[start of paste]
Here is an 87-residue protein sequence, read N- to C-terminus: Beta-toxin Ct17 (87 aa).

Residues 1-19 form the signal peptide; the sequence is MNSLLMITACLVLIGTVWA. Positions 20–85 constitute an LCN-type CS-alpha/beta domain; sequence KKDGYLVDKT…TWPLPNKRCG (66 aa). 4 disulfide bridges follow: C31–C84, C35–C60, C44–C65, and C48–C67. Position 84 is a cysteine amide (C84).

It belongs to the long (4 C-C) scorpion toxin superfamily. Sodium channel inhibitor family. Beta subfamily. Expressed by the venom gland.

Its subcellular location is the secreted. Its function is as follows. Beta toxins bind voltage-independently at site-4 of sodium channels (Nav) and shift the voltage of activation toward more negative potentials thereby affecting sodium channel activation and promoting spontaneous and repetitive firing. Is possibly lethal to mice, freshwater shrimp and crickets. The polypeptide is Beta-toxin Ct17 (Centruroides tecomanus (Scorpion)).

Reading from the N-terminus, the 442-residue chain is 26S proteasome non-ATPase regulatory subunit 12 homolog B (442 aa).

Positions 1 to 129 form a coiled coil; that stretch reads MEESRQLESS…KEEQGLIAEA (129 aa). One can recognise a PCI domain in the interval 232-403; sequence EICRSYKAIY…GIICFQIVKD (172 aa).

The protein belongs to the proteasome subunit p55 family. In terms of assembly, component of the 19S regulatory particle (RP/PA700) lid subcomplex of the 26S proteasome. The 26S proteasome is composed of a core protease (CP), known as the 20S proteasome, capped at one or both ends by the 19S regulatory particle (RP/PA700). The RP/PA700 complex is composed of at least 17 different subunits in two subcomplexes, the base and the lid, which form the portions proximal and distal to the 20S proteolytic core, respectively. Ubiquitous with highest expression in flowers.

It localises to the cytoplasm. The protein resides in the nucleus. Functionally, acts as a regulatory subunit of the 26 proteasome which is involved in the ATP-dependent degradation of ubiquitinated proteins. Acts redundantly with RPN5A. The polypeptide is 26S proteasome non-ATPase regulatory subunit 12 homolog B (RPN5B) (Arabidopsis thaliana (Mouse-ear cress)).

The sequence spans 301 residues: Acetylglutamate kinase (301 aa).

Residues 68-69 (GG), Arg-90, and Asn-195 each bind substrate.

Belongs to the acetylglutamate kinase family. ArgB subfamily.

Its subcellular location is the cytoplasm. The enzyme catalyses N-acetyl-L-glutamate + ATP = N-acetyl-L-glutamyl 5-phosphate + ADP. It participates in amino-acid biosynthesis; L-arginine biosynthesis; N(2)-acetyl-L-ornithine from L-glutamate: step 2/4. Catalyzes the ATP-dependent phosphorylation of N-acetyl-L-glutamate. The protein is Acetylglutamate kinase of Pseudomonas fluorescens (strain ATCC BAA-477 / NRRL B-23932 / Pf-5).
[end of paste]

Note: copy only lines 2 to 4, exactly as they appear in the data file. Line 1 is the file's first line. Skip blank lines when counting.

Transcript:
Residues 1-19 form the signal peptide; the sequence is MNSLLMITACLVLIGTVWA. Positions 20–85 constitute an LCN-type CS-alpha/beta domain; sequence KKDGYLVDKT…TWPLPNKRCG (66 aa). 4 disulfide bridges follow: C31–C84, C35–C60, C44–C65, and C48–C67. Position 84 is a cysteine amide (C84).

It belongs to the long (4 C-C) scorpion toxin superfamily. Sodium channel inhibitor family. Beta subfamily. Expressed by the venom gland.

Its subcellular location is the secreted. Its function is as follows. Beta toxins bind voltage-independently at site-4 of sodium channels (Nav) and shift the voltage of activation toward more negative potentials thereby affecting sodium channel activation and promoting spontaneous and repetitive firing. Is possibly lethal to mice, freshwater shrimp and crickets. The polypeptide is Beta-toxin Ct17 (Centruroides tecomanus (Scorpion)).